MPs and Lords can tuck into potted duck legs and guinea fowl with apricot and cranberry this Christmas after the House of Commons stocked up on festive provisions.
Caterers at Westminster have bought in 1,500 ‘individual’ puddings and 159 Essex Grove Smith stag turkey supremes for the estate’s restaurants, according to a working list of ingredients.
The supplies have been purchased after it was revealed that MPs can claim some Christmas party costs on expenses and as the country faces the worst cost of living crisis for generations.
The order for festive birds was placed with Grove Smith Turkeys, which says on its Twitter feed that it is an award-winning, family-run farm.
The ingredients ordered in so far have been disclosed by the Commons after a Freedom of Information Act request by Metro.co.uk.
Catering in parliament’s restaurants and bars is not directly subsidised but data for the 2021-2022 financial year shows they all ran at a loss, meaning taxpayers’ money effectively supports the overall operation.
Christmas meals include potted duck leg, pancetta and cranberry with piccalilli, sage toasted sourdough and Shawsgate vineyard ‘Frampaign’ poached pear, which is available for £4.65 in the Members’ Dining Room.
Another option is the turkey, wild mushroom and smoked pancetta ballotine, which comes with parsnip puree, glazed sprouts, sausage meat stuffing and thyme roasted potatoes, priced at £8.75.
Desserts include a rum-laced eggnog tart infused with nutmeg and a Mont Blanc mandarin trifle which comes with vanilla custard, chestnut cream, white chocolate and candied chestnuts.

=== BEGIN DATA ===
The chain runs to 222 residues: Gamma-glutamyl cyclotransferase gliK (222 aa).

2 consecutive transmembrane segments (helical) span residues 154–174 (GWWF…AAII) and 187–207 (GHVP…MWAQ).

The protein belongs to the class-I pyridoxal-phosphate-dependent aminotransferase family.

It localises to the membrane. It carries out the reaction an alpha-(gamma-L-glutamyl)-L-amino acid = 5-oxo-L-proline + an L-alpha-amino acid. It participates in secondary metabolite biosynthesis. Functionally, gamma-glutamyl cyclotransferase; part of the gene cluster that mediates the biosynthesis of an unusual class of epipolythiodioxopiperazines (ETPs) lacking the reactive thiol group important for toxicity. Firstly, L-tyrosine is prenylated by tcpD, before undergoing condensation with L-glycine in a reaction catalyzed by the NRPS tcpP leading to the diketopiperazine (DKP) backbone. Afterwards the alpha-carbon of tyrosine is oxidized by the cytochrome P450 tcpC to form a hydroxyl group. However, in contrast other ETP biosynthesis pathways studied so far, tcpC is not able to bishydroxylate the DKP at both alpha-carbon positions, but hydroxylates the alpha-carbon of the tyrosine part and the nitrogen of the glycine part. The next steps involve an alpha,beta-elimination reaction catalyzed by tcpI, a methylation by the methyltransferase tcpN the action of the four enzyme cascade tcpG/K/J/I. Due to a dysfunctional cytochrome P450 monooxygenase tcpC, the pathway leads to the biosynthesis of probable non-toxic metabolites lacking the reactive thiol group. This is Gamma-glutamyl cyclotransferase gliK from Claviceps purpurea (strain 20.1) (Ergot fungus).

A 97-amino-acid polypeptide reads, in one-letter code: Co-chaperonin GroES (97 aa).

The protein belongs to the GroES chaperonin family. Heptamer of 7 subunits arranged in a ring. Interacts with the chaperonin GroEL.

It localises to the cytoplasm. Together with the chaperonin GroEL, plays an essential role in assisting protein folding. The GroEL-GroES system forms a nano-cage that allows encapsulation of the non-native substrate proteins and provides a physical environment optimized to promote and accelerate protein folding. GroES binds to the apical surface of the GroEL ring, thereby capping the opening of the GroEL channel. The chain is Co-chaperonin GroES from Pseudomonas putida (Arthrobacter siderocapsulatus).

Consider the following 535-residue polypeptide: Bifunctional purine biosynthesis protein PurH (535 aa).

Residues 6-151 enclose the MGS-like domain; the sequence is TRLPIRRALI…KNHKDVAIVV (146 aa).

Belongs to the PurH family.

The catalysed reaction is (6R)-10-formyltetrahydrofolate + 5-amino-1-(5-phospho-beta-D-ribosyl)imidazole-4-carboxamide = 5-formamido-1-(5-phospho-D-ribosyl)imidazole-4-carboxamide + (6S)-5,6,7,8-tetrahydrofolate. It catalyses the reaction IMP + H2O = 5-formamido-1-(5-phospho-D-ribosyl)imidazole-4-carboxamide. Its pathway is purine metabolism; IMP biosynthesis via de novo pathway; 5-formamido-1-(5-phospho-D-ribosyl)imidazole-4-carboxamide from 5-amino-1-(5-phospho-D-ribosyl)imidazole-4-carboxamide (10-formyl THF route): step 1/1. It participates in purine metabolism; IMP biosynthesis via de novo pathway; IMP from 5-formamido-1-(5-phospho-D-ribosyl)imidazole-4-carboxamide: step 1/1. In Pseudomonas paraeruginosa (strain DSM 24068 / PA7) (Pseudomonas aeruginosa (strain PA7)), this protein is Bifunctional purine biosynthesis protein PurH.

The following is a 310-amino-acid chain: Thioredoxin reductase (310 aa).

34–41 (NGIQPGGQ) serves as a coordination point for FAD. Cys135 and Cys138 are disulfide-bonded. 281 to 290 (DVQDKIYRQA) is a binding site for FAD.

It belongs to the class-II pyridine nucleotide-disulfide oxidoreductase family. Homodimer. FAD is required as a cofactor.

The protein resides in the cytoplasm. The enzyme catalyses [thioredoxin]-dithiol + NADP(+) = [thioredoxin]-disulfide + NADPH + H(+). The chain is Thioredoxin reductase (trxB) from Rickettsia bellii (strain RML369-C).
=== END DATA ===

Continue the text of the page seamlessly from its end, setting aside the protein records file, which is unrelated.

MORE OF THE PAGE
At Bellamy’s restaurant, seasonal fare includes a savoury muffin filled with oregano roasted tofu, caramelised baby onions, sundried tomato and red chard salad dressed with whole grain mustard. The vegan dish costs £3.30 and contains 318 calories, according to the menu.
Festive dishes at The Adjournment contemporary restaurant include the guinea fowl, apricot and cranberry terrine with pickled red cabbage, clementine and sourdough, which is part of a two or three-course menu.
With millions of households facing soaring food and power bills, the perks afforded to MPs and Lords have come under close scrutiny.
Under new advice released in November, MPs were told they can claim the cost of food and drink at their Christmas parties on expenses.
Lights, tinsel and trees, but not alcohol, are covered by the Independent Parliamentary Standards Authority advice.
The festive provisions at Westminster come as the Trussell Trust network of foodbanks warns that the branches are facing a Christmas of record demand amid the intensifying cost of living crisis.
John O’Connell, chief executive of the TaxPayers’ Alliance, said: ‘We all need a bit of festive cheer after a tough 2022 but the taxpayers propping up the affordable prices in Parliament are suffering, thanks to the highest taxes in 70 years and bruising inflation.
‘The parliamentary authorities must ensure they get bang for their buck, as families across the country are struggling to make ends meet.’
Will Morris, director of the House of Bread, a vulnerable and homeless support charity in Staffordshire, said: ‘If I was an MP sitting in Parliament eating turkey this Christmas, I would be thinking of other people who have nothing or less this Christmas.
‘With great privilege comes great responsibility, and MPs should be guided by their moral compass and think of the food shelters, food banks and charities on the frontlines.
‘It speaks volumes that the community come to us with very little and are willing to share it with others less fortunate in their local community.’
In its response to the request, the Commons stated that the parliamentary estate and its catering venues are open to around 15,000 passholders.
A spokesperson said: ‘Christmas food at our catering venues is accessible to all parliamentary passholders, which includes staff, members, contractors and members of the press gallery, as well as the many visitors to parliament.
‘The volumes served will be in line with demand and we continuously seek to reduce costs. Our food and drink offering is regularly benchmarked against similar outlets outside parliament.
‘The services are not directly subsidised and all food and drink items are sold above cost price.’
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